Yoshito tracks down Makoto's car and tails her with Susumu in tow. The man from the docks watches them go, and Makoto reveals to Kusumi that she's noticed him following her. Their driver turns out to be the same man who abducted the first engineer. He holds them at gunpoint, along with Yoshito and Susumu once they catch up, and explains that they will be taken to work as slaves of the Mu Empire. He identifies himself only as Mu Agent No. 23. Kusumi scoffs at the idea that the legendary kingdom said to have sunk into the Pacific Ocean millennia ago is real. Yoshito attempts to attack the agent with a wrench, but he catches it and heats it up with his touch. The creatures from before rise out of the water, revealed themselves as Mu frogmen, and a Mu Submarine arrives to pick them up. Just as they are about to depart, Susumu kicks the gun out of the agent's hand. As they fight, Kusumi picks up the gun and tries to convince the agent to come with them. Instead, he dives into the water, evading multiple shots.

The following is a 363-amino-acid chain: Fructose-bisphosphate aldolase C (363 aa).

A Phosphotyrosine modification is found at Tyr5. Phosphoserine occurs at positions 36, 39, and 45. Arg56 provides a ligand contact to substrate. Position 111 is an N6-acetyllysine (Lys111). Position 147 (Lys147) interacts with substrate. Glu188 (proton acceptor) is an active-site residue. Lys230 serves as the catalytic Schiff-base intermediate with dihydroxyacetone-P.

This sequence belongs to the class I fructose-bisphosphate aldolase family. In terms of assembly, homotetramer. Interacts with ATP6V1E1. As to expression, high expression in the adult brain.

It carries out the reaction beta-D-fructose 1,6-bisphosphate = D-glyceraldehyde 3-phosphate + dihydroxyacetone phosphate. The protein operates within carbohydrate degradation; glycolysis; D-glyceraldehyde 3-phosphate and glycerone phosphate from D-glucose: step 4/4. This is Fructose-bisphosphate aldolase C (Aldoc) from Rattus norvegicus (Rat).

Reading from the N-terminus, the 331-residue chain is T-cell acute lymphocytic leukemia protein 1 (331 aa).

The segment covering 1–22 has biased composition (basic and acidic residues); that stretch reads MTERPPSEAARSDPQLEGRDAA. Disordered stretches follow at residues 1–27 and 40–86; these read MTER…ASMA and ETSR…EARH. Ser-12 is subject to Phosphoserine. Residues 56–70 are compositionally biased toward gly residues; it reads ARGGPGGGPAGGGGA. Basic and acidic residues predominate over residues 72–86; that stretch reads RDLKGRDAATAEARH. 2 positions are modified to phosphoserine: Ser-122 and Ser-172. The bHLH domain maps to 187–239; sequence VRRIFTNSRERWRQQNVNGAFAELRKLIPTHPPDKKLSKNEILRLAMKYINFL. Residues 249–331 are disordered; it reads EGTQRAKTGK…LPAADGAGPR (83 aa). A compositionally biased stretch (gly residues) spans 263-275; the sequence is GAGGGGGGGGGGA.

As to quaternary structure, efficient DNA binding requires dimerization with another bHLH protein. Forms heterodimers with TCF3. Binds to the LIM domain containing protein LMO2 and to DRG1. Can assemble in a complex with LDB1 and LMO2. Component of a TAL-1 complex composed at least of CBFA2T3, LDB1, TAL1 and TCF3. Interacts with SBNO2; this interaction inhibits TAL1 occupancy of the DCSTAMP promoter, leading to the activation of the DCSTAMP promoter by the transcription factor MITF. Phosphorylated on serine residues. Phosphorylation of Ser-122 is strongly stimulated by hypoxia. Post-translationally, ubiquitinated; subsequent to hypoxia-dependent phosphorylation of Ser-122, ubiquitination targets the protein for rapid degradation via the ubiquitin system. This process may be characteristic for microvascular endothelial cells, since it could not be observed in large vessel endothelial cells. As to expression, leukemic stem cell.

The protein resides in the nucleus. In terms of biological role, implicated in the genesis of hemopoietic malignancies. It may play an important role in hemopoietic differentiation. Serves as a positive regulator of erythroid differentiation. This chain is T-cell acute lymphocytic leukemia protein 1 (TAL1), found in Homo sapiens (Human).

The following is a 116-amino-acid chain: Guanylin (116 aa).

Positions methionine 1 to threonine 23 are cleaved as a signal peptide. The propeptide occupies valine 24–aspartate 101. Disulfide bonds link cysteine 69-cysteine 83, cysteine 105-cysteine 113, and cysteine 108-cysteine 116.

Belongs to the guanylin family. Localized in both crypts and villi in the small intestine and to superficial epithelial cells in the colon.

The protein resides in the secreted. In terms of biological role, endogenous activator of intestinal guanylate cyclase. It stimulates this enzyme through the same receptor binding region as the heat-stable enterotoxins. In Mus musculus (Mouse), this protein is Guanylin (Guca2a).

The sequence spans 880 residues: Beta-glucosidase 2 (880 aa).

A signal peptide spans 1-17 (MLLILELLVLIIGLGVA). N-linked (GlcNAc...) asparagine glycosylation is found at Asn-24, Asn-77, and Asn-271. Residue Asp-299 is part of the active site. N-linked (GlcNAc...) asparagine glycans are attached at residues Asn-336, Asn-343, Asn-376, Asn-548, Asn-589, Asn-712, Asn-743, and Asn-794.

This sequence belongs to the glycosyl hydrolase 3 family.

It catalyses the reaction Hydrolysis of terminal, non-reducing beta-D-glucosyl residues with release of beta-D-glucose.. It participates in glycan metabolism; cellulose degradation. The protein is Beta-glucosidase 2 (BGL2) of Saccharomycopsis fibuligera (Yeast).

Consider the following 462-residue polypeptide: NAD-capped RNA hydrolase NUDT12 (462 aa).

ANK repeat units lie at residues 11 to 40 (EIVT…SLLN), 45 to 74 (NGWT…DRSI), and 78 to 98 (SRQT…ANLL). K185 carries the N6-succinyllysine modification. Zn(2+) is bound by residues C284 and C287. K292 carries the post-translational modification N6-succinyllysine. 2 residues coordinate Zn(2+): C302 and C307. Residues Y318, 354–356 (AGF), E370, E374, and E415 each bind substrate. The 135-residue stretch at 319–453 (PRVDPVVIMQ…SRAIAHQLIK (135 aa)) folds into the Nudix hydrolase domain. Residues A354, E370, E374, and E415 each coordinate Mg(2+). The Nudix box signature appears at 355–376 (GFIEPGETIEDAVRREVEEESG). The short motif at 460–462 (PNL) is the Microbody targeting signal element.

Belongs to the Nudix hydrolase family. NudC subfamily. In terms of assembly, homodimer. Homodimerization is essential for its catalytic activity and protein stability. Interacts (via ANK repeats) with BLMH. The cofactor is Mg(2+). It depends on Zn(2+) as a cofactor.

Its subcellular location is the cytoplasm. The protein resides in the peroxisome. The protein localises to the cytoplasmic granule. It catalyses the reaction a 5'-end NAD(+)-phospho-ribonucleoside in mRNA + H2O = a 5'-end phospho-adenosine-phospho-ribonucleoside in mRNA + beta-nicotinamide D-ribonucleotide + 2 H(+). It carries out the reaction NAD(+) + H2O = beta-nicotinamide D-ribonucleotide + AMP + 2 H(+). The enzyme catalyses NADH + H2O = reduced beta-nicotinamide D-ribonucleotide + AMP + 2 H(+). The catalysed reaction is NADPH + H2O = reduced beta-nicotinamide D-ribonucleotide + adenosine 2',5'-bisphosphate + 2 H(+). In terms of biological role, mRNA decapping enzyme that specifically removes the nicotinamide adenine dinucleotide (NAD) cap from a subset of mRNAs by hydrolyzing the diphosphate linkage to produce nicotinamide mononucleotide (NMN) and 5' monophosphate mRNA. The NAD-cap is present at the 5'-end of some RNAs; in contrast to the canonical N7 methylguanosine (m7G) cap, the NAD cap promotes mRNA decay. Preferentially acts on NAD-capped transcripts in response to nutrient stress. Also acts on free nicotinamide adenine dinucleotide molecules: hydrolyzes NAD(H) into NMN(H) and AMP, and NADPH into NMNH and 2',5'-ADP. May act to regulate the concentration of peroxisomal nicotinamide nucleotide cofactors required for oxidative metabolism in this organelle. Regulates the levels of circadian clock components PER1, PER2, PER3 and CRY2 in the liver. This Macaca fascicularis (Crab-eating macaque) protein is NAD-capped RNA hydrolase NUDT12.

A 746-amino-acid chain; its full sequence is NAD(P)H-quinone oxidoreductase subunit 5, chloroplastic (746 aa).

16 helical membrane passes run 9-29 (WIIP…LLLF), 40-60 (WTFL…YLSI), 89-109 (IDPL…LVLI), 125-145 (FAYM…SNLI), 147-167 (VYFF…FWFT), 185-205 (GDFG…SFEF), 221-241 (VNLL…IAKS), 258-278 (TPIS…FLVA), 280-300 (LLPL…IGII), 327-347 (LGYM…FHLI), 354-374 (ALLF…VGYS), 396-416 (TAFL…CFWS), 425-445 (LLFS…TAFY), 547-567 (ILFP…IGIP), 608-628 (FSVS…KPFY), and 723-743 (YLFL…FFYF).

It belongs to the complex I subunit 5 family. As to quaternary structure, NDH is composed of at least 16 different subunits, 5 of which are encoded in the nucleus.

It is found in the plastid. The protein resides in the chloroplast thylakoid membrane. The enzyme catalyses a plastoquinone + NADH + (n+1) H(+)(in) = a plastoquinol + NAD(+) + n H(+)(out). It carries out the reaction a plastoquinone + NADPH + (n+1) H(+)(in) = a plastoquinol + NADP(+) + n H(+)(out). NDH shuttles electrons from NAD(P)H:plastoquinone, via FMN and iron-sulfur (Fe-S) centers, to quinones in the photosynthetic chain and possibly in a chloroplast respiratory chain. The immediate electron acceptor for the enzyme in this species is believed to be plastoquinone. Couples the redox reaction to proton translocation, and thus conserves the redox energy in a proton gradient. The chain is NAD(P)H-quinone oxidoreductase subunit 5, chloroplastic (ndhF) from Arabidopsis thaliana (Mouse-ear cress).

While speaking to Detective Ito, the four receive a package labeled "MU" from the agent, which contains a film. Played before the Japanese government, it details the history and technological prowess of the Mu Empire, which once ruled the world and plans to do so again. It also shows the I-403 on display in their undersea city. However, the Mu were unable to capture Jinguji, who they believe is constructing an even mightier submarine called the Gotengo. They demand that humanity halt the Gotengo's construction and allow themselves to be subjugated once more. The United Nations meets about the film, but determines it to be fraudulent after only ten minutes of deliberation. A Mu submarine responds by blowing up a ship with homing mines, then carrying out devastating attacks against Venice and Hong Kong. The crew of an elite nuclear submarine called the Red Satan dives after a Mu submarine in the hopes that it will lead them back to Mu, only to be destroyed by the extreme water pressure.